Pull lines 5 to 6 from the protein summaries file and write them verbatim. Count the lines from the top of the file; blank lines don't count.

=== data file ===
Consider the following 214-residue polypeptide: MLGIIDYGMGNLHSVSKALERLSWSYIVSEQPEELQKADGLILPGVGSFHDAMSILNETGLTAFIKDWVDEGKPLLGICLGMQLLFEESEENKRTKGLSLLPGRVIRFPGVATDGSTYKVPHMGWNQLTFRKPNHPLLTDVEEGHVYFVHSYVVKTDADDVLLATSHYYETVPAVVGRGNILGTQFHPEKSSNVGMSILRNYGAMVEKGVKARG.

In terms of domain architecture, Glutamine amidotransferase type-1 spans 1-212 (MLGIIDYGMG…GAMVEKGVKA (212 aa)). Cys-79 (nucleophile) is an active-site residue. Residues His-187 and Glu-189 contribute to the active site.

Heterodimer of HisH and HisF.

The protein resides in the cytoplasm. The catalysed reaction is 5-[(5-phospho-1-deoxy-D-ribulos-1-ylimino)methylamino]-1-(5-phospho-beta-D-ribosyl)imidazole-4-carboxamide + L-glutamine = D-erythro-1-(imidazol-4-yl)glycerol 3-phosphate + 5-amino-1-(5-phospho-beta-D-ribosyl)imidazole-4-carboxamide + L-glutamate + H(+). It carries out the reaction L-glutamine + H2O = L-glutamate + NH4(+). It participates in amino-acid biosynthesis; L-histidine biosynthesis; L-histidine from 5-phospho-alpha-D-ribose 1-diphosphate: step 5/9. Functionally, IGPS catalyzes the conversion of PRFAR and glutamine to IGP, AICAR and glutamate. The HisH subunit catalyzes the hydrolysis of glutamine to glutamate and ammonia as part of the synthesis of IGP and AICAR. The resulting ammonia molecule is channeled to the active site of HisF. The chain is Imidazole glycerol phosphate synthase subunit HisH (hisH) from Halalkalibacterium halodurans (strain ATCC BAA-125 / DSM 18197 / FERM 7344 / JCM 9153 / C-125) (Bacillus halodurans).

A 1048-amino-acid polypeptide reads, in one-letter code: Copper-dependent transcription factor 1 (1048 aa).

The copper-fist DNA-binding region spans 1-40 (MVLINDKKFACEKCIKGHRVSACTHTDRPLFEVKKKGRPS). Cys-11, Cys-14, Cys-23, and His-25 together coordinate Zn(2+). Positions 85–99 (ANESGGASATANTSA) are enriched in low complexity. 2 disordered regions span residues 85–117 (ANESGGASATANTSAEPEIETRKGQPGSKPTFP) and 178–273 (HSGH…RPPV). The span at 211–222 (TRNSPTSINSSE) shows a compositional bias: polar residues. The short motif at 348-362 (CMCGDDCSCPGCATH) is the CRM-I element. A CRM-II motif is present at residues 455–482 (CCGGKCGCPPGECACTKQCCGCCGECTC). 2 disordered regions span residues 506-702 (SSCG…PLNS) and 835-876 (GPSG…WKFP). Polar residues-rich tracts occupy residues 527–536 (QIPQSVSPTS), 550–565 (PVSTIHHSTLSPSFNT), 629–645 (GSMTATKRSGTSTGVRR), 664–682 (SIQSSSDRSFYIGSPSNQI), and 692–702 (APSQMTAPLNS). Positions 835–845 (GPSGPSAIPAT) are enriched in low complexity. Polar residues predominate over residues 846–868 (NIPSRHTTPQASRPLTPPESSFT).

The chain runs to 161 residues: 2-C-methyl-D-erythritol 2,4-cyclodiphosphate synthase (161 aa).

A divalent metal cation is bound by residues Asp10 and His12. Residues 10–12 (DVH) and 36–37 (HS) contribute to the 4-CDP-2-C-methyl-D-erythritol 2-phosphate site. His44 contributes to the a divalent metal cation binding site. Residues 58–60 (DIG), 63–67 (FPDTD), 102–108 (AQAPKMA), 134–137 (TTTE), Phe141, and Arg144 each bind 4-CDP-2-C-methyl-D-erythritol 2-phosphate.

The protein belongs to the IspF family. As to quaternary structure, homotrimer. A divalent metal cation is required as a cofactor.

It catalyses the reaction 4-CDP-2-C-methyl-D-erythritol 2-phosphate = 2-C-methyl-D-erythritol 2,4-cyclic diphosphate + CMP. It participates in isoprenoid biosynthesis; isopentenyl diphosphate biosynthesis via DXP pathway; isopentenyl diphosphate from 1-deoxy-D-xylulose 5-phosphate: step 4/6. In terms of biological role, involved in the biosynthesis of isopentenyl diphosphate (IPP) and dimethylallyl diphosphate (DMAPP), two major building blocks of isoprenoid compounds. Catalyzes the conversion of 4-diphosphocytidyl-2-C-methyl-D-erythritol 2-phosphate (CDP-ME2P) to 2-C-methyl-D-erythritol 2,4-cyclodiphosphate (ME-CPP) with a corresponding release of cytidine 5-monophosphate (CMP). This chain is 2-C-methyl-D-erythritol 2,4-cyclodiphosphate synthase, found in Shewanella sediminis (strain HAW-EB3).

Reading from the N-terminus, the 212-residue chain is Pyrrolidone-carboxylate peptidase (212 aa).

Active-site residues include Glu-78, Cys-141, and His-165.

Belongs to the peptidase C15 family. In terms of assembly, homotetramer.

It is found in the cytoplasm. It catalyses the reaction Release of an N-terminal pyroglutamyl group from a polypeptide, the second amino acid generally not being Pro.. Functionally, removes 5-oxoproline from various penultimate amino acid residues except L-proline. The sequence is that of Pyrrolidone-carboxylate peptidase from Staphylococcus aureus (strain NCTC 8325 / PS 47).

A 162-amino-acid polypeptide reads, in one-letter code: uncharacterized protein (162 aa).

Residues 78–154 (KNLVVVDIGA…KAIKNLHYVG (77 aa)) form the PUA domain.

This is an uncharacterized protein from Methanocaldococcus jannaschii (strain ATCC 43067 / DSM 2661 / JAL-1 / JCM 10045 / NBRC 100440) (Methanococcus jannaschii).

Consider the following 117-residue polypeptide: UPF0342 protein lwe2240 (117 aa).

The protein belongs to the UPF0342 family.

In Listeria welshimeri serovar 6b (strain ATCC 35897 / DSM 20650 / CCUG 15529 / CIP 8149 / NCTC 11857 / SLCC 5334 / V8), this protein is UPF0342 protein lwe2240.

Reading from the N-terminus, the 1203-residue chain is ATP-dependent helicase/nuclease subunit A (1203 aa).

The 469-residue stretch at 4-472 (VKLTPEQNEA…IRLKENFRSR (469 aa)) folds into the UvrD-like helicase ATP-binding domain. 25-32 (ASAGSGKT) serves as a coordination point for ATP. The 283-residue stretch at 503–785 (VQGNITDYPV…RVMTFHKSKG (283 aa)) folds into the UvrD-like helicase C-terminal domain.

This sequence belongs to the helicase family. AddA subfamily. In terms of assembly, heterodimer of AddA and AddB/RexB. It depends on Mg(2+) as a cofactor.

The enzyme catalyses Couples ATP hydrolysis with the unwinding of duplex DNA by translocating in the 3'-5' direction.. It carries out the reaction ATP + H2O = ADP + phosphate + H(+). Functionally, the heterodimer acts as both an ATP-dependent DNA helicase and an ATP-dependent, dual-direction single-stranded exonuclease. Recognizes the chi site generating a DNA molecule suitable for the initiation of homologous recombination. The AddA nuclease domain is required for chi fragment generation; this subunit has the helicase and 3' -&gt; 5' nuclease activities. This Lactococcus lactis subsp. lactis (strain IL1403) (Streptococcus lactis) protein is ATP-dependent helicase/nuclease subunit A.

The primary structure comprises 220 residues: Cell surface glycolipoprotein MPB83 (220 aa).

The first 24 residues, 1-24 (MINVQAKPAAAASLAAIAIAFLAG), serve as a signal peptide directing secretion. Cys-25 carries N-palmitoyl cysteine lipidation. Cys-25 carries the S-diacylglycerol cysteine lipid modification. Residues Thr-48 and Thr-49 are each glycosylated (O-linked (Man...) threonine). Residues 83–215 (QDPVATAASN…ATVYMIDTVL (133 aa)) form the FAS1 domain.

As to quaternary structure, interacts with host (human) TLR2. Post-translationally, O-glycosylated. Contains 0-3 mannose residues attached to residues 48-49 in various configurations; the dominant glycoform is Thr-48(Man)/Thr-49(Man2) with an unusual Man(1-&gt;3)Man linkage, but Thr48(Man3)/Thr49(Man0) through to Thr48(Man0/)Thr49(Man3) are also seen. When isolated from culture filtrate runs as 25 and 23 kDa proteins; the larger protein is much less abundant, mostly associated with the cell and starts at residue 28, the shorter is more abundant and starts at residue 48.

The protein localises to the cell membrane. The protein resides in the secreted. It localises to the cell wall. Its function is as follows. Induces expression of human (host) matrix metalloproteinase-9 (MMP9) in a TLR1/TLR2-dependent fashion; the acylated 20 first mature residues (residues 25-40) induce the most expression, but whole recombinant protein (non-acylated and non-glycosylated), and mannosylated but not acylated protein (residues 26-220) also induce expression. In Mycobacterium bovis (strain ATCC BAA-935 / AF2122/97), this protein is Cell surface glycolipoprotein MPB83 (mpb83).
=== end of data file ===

A 1048-amino-acid polypeptide reads, in one-letter code: Copper-dependent transcription factor 1 (1048 aa).

The copper-fist DNA-binding region spans 1-40 (MVLINDKKFACEKCIKGHRVSACTHTDRPLFEVKKKGRPS). Cys-11, Cys-14, Cys-23, and His-25 together coordinate Zn(2+). Positions 85–99 (ANESGGASATANTSA) are enriched in low complexity. 2 disordered regions span residues 85–117 (ANESGGASATANTSAEPEIETRKGQPGSKPTFP) and 178–273 (HSGH…RPPV). The span at 211–222 (TRNSPTSINSSE) shows a compositional bias: polar residues. The short motif at 348-362 (CMCGDDCSCPGCATH) is the CRM-I element. A CRM-II motif is present at residues 455–482 (CCGGKCGCPPGECACTKQCCGCCGECTC). 2 disordered regions span residues 506-702 (SSCG…PLNS) and 835-876 (GPSG…WKFP). Polar residues-rich tracts occupy residues 527–536 (QIPQSVSPTS), 550–565 (PVSTIHHSTLSPSFNT), 629–645 (GSMTATKRSGTSTGVRR), 664–682 (SIQSSSDRSFYIGSPSNQI), and 692–702 (APSQMTAPLNS). Positions 835–845 (GPSGPSAIPAT) are enriched in low complexity. Polar residues predominate over residues 846–868 (NIPSRHTTPQASRPLTPPESSFT).